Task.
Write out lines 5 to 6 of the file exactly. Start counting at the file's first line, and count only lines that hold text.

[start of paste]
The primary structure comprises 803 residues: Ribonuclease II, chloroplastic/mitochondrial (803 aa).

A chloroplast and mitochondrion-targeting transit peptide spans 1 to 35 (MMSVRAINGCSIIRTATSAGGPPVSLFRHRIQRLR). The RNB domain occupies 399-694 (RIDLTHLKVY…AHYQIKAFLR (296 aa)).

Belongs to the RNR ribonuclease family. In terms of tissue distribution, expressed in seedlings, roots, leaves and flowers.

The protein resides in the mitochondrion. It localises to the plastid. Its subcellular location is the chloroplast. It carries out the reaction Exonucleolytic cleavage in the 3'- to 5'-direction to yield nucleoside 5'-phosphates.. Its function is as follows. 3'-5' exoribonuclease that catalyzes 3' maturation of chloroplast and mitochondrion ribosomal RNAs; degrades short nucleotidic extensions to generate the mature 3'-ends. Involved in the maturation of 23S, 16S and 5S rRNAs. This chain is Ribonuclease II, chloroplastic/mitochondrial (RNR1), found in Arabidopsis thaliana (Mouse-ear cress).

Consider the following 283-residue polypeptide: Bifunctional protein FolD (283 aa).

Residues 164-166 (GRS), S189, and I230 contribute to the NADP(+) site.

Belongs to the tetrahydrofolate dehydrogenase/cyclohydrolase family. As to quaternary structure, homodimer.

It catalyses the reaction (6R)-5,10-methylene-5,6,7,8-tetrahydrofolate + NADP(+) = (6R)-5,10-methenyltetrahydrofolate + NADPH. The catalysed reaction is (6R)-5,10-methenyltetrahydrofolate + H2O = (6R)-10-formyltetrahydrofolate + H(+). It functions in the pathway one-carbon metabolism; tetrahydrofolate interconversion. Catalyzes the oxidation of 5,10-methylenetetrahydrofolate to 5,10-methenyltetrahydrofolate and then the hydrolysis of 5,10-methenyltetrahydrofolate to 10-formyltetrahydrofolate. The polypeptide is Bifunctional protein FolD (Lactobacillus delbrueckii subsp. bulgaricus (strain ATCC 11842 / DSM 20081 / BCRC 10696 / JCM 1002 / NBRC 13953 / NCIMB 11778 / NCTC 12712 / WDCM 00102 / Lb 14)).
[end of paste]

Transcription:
Consider the following 283-residue polypeptide: Bifunctional protein FolD (283 aa).

Residues 164-166 (GRS), S189, and I230 contribute to the NADP(+) site.